Musings from the Hill, Sept. 24, 2015
“A CELEBRATION OF TOM”—There will be an opening reception from 6 to 8 p.m. Friday at the Lumberyard Arts Center to honor of the late local legend Tom Russell. Professor Walt Bailey will be in charge of this historic exhibit. It will be a four-part show — the early years, Kansas City Art Institute years, Baker years and his retirement years. He painted almost every day until he was 97 years old.The show closes on Oct. 24. Do not miss this historic tribute to Tom. This information was given to me by Paula Johnson who handles the publicity, etc. per infinitum, for the Lumberyard Arts Center. Thank you, Paula, for all your kind attention for many years.
Tricia Jewett-Spencer, my daughter who teaches aspiring artists around the country, is completing another degree at the San Francisco Institute of Architecture and Ecological Design; Tricia called from Mexico to leave her final tribute to Tom (she was in Mexico to finish a mural of rare birds of Mexico with a local artist).
She said, “Tom was a great painter as well as a valued friend. One day, I told him I felt as if I was hitting a great wall and was making no progress as a painter. Tom said, ‘Every artist hits a wall at one time or another.’ We had a great conversation and he told me, ‘The simplest solution was if you feel you want to paint, just go outside and do it!’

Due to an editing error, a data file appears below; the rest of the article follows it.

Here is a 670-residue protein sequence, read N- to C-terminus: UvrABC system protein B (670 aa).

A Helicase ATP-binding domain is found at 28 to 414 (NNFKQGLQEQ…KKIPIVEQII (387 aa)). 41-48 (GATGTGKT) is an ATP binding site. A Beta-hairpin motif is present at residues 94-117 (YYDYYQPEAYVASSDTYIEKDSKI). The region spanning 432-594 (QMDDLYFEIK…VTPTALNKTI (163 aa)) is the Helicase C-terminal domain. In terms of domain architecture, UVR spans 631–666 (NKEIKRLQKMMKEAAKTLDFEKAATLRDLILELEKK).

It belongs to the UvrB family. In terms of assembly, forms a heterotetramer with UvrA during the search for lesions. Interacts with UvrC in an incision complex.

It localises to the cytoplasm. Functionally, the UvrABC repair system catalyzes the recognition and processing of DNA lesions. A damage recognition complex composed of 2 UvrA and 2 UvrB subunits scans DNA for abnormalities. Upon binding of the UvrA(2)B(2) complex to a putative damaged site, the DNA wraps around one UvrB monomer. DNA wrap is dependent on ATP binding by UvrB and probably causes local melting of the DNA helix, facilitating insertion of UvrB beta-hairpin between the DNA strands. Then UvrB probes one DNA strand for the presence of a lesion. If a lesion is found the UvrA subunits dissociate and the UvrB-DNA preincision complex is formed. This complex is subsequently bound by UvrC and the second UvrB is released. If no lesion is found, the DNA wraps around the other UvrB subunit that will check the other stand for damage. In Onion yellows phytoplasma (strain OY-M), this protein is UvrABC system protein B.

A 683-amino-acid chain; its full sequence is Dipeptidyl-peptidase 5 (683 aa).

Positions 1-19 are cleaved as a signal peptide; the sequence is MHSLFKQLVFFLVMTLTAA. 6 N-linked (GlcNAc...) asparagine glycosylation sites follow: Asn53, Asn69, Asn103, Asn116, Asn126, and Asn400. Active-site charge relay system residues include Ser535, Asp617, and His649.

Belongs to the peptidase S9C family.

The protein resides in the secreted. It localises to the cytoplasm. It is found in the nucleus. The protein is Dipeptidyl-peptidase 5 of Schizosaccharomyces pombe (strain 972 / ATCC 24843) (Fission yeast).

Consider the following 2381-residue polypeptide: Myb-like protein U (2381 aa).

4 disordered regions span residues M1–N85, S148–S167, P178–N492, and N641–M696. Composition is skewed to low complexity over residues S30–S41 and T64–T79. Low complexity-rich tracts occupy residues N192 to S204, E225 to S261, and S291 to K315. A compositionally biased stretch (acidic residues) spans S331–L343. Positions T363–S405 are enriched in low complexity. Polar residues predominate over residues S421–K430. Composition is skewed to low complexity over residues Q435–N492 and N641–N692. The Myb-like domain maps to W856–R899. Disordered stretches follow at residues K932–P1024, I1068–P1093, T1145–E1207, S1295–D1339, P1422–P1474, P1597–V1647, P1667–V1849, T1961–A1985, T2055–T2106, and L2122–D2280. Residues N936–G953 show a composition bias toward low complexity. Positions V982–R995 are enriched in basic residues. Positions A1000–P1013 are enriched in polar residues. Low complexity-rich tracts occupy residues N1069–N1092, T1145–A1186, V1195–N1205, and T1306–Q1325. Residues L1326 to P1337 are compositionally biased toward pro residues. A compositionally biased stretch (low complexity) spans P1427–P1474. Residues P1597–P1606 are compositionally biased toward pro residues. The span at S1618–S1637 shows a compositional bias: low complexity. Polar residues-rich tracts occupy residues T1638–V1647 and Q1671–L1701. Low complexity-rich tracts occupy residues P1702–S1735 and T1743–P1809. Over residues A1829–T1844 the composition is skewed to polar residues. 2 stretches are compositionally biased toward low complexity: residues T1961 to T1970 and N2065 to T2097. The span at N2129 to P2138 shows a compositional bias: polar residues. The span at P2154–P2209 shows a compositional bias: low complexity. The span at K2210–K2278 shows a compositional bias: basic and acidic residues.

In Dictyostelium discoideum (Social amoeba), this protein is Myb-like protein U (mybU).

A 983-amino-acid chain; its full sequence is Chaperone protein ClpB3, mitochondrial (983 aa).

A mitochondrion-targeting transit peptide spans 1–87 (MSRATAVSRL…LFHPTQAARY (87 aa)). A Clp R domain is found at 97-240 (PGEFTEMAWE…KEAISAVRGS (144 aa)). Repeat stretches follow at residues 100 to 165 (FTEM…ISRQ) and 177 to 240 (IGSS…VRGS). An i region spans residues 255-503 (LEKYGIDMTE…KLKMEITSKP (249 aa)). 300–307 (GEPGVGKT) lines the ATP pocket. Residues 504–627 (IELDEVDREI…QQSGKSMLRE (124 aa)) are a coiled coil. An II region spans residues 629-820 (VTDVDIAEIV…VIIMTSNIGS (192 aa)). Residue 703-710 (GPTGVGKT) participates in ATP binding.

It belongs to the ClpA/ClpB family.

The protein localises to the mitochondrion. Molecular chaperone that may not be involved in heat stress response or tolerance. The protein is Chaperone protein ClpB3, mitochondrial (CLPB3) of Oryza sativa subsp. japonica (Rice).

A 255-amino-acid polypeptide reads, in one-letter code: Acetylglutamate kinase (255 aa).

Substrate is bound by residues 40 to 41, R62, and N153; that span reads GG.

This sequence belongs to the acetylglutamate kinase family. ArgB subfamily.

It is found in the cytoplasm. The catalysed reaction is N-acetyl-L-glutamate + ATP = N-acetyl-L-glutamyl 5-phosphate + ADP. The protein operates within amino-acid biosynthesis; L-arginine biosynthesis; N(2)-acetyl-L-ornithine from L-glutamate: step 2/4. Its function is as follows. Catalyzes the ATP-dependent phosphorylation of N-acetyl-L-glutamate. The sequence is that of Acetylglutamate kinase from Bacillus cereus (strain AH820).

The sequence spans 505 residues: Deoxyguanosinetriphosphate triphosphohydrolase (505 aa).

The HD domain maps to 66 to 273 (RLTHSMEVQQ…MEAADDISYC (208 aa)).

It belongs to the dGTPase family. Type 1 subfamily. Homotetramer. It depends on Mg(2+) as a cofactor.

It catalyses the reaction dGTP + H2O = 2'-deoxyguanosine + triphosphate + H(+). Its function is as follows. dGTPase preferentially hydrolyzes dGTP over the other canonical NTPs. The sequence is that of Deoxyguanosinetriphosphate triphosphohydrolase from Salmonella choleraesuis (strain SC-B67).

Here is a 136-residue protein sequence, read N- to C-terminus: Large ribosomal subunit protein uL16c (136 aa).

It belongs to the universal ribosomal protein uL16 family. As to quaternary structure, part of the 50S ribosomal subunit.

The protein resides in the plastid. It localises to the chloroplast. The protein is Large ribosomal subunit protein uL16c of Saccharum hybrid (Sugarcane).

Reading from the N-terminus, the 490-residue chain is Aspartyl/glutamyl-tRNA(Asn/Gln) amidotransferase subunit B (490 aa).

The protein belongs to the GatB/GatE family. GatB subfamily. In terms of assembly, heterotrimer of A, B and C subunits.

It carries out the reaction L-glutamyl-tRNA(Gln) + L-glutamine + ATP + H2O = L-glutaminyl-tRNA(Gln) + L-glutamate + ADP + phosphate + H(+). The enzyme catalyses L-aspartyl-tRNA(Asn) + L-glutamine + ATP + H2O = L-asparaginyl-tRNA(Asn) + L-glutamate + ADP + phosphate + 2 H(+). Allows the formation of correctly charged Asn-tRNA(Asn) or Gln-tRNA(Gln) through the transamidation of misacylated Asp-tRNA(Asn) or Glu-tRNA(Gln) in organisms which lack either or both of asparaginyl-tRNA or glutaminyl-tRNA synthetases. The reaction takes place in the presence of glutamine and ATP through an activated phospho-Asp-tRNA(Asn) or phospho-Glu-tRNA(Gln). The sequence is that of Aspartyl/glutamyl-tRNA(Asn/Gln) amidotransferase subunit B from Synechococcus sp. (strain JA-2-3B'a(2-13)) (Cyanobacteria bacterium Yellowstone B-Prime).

“These words have stayed with me for many years. If you “hit a wall,” go out in the plein air alone or with your students. I will forever be grateful to Tom for his counsel which has enabled me and my students to paint many great plein air paintings.”
Mary Swan and I would have tea with Tom on quite a few occasions, and we would reminisce about the good old days. We enjoyed many times together. Tom and I recalled the times we went to school in first and second grades. The memories were very similar, like in the songs we sang. Even though we were in different states, our experiences were quite similar. Like, the days of knickers and neck-ties for the boys and hats and white gloves for the girls for Sunday school and church. When we were young playing in safety in woods and neighborhood. I will miss these visits between the three of us, Tom, Mary Swan and me.
Not many of us would have the opportunity to leave behind a legacy like the one Tom is leaving. During long ago wars, when I was young, many soldiers wrote “Kilroy was here” as signatures of their passage. Tom’s beautiful paintings will forever live on.
Every time I gaze upon "Margret’s High Pasture," I still call it “Tom’s Hill.” We will miss you, Tom.
Again, I would like to thank Sarah Baker with The Baker Orange newspaper for her help with my columns, for without help I couldn’t continue.